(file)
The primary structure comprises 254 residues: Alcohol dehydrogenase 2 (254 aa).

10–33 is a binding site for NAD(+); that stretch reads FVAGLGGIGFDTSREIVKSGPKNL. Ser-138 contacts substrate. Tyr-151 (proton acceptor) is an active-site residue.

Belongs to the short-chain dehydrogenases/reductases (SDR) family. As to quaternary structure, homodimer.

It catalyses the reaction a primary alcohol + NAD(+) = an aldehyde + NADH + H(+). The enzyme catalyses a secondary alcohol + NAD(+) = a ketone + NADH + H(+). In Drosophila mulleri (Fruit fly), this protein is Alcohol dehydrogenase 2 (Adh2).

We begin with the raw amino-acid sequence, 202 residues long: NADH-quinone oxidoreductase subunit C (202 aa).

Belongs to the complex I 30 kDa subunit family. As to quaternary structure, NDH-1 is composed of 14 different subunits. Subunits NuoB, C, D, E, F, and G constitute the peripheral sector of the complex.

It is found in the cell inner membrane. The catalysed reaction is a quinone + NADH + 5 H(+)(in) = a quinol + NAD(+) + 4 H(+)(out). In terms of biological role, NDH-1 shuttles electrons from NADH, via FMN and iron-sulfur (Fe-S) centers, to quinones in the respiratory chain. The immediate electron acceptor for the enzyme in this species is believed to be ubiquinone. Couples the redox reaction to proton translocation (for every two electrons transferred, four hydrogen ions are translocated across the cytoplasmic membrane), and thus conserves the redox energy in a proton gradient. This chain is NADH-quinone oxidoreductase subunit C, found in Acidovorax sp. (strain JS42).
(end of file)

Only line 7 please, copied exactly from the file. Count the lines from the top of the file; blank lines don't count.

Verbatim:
It is found in the cell inner membrane. The catalysed reaction is a quinone + NADH + 5 H(+)(in) = a quinol + NAD(+) + 4 H(+)(out). In terms of biological role, NDH-1 shuttles electrons from NADH, via FMN and iron-sulfur (Fe-S) centers, to quinones in the respiratory chain. The immediate electron acceptor for the enzyme in this species is believed to be ubiquinone. Couples the redox reaction to proton translocation (for every two electrons transferred, four hydrogen ions are translocated across the cytoplasmic membrane), and thus conserves the redox energy in a proton gradient. This chain is NADH-quinone oxidoreductase subunit C, found in Acidovorax sp. (strain JS42).